Try reading these messages not as a catalog of scandal (which doesn't appear to be there) but as fragments of an epistolary novel of Imperial Washington, written in the modern genre of email. There's a faint echo of Anthony Trollope in the revelations of petty plots, coy flattery and bids for influence. The fact that Libya, the nominal subject of most of the messages, is going down the drain is almost an afterthought.
How things work.
The creation of Fox News in 1996 was an event of deep, yet unappreciated, political and historical importance. For the first time, there was a news source available virtually everywhere in the United States, 24 hours a day, 7 days a week, with a conservative tilt. Finally, conservatives did not have to seek out bits of news favorable to their point of view in liberal publications or in small magazines and newsletters. Like someone dying of thirst in the desert, conservatives drank heavily from the Fox waters. Soon, it became the dominant – and in many cases, virtually the only – major news source for millions of Americans. This has had profound political implications that are only starting to be appreciated. Indeed, it can almost be called self-brainwashing – many conservatives now refuse to even listen to any news or opinion not vetted through Fox, and to believe whatever appears on it as the gospel truth.
Professor Jobling said: "The population expansion falls within the Bronze Age, which involved changes in burial practices, the spread of horse-riding and developments in weaponry. Dominant males linked with these cultures could be responsible for the Y chromosome patterns we see today."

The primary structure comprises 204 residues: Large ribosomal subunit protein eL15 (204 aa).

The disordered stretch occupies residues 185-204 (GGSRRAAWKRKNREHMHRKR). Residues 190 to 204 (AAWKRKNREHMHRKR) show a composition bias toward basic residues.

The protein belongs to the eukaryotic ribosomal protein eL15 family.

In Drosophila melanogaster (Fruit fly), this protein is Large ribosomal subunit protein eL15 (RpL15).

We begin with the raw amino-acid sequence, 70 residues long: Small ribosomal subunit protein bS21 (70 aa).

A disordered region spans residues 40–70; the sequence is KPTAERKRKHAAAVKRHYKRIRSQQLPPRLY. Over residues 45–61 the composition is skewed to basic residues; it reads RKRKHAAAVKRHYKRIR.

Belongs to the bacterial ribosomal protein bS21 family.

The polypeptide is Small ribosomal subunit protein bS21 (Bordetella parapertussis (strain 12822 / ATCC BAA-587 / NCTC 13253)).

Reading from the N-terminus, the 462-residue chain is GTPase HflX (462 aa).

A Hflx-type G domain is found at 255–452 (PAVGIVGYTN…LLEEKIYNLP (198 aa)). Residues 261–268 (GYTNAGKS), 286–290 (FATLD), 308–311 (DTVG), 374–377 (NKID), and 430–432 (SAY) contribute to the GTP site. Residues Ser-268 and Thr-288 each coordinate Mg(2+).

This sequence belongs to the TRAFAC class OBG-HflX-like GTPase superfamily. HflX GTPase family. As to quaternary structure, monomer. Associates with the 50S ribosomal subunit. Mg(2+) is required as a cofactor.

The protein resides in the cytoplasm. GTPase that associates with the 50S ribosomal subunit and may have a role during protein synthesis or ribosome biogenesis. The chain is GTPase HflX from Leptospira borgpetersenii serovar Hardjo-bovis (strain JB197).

So we're related?
Tuesday, May 26, 2015
Scientists came to this conclusion after studying the tanned buttocks of dozens of volunteers. In study after study they have found that a base tan affords almost no protection against future ultraviolet exposure. In fact, it actually puts otherwise pale people at risk of developing skin cancers.
Whether we are pinching the cheeks of an adorable toddler or enveloping a beloved pet in a bear hug, most of us have experienced the strange drive to give something cute a gigantic squeeze. New research by two Yale University psychologists details how the sight of something cute brings out our aggressive side. Rebecca Dyer and Oriana Aragon investigated “cute aggression” by showing study participants slide shows of either cute, funny or normal animal photographs. As they watched, the participants held bubble wrap. The researchers, attempting to mimic the common desire to squeeze cute things, told subjects to pop as many or as few bubbles as they wished. People watching the cute slide show popped significantly more bubbles than those viewing the funny or control pictures, according to results presented at the Society for Personality and Social Psychology annual meeting in New Orleans. “Some things are so cute that we just can't stand it,” Dyer concludes.